Right now, I am supposed to be in the Philippines. I had a flight booked out of Singapore on Sunday, a bed in a hostel dorm in Cebu city waiting for me and plans to travel to the outlying islands all set. Instead, I am in Thailand – following a three day overland journey, nights spent in windowless guesthouses in the arse-end of Malaysian nowhere and a parade of different transport options including a jungle line train, several dubious local taxis and a neon lit Thai party bus. Sometimes when you’re travelling things don’t go to plan – sometimes things come together to change your course and all you can do is ride it out and trust that everything happens for a reason.
The catalogue of rookie fuck ups that instigated this particular change of plans began on Sunday morning. I had a flight booked that afternoon to the Philippines; Rikki had one booked to Vietnam. Packing bags at the hostel in Singapore’s Little India an hour before we needed to leave, I casually turned to Rikki;
‘You do have your Vietnamese visa sorted yeah?’. Blank look.
‘Because you can’t just turn up in Vietnam like you can Thailand or Bali or wherever – you need a visa’. Still nothing.
‘So – no visa then?‘
With Rikki unwilling to risk being turned away or detained at the airport in Ho Chi Minh and therefore googling visa requirements and alternate flight options in a panic in the lobby, I finished packing.
‘Any joy?‘ I asked, dragging my bag through and dumping it on the sofa.
‘Nope – it’s all too expensive to book same day – even flying into Cambodia’s going to be over £100. I might have to stay here another night or see if I can come to the Philippines’.
Now running late for my check in, we piled into a taxi and headed for the airport, hoping to find Rikki an available seat on my flight. Approaching the desk, I gave the Tiger Air lady my biggest smile along with my passport.
‘Bag?‘ she asked, raising her eyebrows at me disdainfully. I dumped it clumsily onto the conveyor.
‘Onwards flight?‘. Another flick of the eyebrows.
‘I need to see your onwards flight details from the Philippines in order to check you onto the flight’.
‘Oh – I don’t actually have anything booked. You see, I’m kind-of taking things as they come, not planning too far ahead, going with the wind… you know?‘ Her clearly unimpressed face told me that she didn’t know at all, and that she was pretty sure I was talking shit.
‘I can’t check you onto this flight without seeing your onwards journey information. You need to book another flight out of the Philippines with the ticketing desk and come back. Check in closes at 12:30pm’.
‘What time is it now?’
I ran – in so much as I can run bent double under the weight of my backpack – round to the ticketing desk where Rikki stood waiting to buy a seat on my flight.
‘Where are you going to book onwards to?’ he asked.
‘I don’t know! I need more than 20 minutes to process decisions like this!’ I wailed.
‘Right – realistically are you going to make this decision, book a flight and check in within 20 minutes?’
‘Then fuck it – don’t get the flight, we’ll rethink the plan’.
An hour and a couple of Big Macs later, I sat in McDonalds as my flight left without me, googling overland journeys from Singapore to Thailand. Any flight options that day were going to be too expensive, the alternative flight options involved staying in Singapore airport overnight, and I wanted to be in Thailand in November anyway – so the train to the border crossing near Kota Bharu it was.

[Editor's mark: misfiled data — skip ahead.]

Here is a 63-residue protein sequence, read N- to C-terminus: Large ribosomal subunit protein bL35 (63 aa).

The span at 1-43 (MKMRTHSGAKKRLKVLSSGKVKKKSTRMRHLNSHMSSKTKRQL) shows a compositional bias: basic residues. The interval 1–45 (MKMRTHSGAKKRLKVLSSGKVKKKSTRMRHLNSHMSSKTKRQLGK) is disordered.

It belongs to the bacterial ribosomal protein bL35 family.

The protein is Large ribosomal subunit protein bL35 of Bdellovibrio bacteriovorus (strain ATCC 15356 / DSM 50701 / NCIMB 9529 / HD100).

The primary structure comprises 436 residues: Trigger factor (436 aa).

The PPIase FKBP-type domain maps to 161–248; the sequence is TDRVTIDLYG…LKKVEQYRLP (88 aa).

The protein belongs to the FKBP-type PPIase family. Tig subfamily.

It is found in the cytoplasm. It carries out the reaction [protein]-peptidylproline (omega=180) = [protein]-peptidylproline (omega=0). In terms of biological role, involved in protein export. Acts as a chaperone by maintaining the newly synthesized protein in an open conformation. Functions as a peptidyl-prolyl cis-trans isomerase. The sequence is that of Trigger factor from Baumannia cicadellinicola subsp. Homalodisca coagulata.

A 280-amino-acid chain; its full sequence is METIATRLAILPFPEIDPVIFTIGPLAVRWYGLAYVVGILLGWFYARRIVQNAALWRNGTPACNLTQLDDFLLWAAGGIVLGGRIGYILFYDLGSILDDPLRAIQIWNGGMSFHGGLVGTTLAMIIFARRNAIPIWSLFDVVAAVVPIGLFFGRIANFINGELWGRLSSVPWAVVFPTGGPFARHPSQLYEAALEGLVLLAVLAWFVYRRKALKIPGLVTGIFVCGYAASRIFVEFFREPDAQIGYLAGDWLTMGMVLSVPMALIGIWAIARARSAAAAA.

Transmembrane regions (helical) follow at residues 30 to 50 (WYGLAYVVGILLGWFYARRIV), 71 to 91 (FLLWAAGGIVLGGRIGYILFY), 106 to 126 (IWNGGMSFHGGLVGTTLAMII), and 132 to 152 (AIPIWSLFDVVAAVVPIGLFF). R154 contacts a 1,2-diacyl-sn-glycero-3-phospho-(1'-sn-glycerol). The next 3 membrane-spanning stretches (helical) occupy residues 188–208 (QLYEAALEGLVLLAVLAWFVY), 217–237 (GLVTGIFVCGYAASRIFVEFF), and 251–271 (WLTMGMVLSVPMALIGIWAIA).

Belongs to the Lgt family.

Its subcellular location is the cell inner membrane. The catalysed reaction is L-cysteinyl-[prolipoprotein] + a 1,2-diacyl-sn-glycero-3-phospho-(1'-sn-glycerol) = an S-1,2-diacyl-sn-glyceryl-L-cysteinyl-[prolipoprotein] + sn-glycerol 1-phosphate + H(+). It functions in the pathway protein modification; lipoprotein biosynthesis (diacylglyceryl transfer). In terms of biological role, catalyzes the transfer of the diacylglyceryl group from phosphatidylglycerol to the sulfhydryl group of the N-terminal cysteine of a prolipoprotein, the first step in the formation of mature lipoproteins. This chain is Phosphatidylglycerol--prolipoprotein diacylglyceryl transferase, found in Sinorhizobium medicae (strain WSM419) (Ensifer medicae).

After a couple of hours researching options to get to Thailand, we were on the Singapore MRT underground out to Woodlands station, with fingers crossed that we would be able to get hold of tickets for a train into Malaysia at 8pm that evening. After an hour on the MRT and a taxi ride to the train station, we staggered up to the ticket desk.
‘The 8pm train is fully booked’ the openly unfriendly ticket officer informed us, his face impassive and unsmiling. Of course it is, I thought; I wouldn’t expect anything else from today. After explaining that we were trying to reach Gemas to take the train up the Eastern coast jungle line to the Thai border, he leveled his flat glare at us and, with a sigh of utmost boredom, destroyed our last hope.
‘It’s a public holiday in Malaysia this week. There are no seats on an East coast train until Thursday’.
‘Is there any chance of cancellations do you think?’
‘Right. Is there any way we can get to Gemas tonight?’
‘There’s a train leaving at 11:30pm. It’ll get you in to Gemas at 4:30am tomorrow morning’.
‘Outstanding. Two please’.
Four and a half hours later, having endured a particularly tedious immigration process, we found our seats on the Malaysia bound night train, huddled in hoodies and blankets against the icy blast of the industrial strength air conditioning unit above our heads, and tried to get some sleep. Arriving in Gemas five hours later, we tumbled bleary eyed onto the platform with our backpacks and headed out into the night in the hope of finding a hotel with someone awake enough to let us in. Repeatedly pressing the doorbell of a crumbling yellow painted establishment – I hesitate to use the word hotel – prompted a grumpy pajama clad woman to emerge from a back room, hand us a key, and relieve us of 45 ringit for the privilege. After reassuring myself that the filthy looking bedding was largely bed bug free, I finally put my head to a pillow at 6am. Just as the builders in the hall outside started hammering….